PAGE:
Basic Teaching Techniques for Moving Images

The eight basic techniques described on these pages are designed to help you unravel the codes and conventions of the moving image, and enable you to use a wider range of film and video texts in the classroom. As you and your pupils unpack the layers of meaning, you will be helping them to develop their general skills as more critical, attentive and knowledgeable readers of the moving image.

Learning Objective

Pupils should learn that:
• Meaning can change when information is presented in different forms or transposed to another medium.
• Each medium has its own language, conventions and genres.
• Moving image is more appropriate for some kinds of content or structure, and print is more appropriate for others.

Key Questions

• What can you tell in print that you cannot tell or show in moving images?
• What can you tell or show in moving images that you cannot tell in print?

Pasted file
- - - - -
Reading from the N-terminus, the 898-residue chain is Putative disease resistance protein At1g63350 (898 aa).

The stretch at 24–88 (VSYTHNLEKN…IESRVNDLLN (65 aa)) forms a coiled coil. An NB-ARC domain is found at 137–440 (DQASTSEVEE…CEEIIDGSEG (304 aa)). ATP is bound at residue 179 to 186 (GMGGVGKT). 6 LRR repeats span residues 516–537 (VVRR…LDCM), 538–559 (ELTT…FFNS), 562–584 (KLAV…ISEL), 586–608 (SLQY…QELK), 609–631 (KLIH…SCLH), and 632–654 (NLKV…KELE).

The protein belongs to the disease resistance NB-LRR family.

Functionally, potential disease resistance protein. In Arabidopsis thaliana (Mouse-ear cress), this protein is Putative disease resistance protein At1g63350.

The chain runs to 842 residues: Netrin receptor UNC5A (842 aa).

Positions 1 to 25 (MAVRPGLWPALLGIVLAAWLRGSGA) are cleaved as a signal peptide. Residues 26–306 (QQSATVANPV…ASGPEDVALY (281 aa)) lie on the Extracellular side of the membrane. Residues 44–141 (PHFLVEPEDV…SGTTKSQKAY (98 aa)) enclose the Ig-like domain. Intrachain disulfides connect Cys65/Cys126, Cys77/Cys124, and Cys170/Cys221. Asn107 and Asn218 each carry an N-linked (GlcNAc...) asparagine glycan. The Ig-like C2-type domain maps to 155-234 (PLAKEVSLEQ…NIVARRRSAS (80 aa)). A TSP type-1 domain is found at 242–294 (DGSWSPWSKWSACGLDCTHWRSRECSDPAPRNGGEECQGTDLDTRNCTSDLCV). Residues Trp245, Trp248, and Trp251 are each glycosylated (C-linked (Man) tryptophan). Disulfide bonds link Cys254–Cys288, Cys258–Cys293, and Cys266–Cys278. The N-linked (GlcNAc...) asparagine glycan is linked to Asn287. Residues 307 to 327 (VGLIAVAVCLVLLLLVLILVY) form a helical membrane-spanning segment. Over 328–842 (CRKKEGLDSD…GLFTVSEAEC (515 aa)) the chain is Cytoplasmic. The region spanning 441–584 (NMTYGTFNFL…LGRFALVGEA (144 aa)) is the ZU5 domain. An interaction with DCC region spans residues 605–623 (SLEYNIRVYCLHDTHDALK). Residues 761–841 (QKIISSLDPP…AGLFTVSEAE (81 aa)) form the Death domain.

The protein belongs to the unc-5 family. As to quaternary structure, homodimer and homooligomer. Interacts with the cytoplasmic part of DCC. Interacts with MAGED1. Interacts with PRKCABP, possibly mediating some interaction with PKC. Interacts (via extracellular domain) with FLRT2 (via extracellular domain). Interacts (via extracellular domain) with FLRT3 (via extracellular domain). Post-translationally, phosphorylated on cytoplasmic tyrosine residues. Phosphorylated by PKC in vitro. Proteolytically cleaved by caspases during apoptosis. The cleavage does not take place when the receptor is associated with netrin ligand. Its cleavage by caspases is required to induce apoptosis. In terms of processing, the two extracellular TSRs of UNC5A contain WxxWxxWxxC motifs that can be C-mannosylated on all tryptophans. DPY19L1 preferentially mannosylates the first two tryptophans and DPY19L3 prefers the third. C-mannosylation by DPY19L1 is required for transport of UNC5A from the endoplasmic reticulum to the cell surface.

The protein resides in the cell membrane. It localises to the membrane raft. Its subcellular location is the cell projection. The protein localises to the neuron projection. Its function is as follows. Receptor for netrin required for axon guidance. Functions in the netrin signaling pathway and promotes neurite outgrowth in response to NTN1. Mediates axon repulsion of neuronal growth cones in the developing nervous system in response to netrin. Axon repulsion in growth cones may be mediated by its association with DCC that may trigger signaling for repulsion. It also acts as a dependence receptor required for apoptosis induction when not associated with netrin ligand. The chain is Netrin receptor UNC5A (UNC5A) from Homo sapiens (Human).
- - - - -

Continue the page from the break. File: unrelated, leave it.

• Which medium do you think is best for the story/information/ideas you are conveying?
• Is a real ‘translation’ ever possible from one medium to another?


Generic Translations

• Pupils ‘translate’ a moving image text – eg documentary, TV news item, TV or film commercial, scene from a feature film – into a print genre such as a newspaper item, a magazine feature, an extract from a novel, a short story or a poem.
• Pupils translate a print text into moving image form - first as script or storyboard, and then if possible as video (a brief extract or ‘try-out’ of one scene).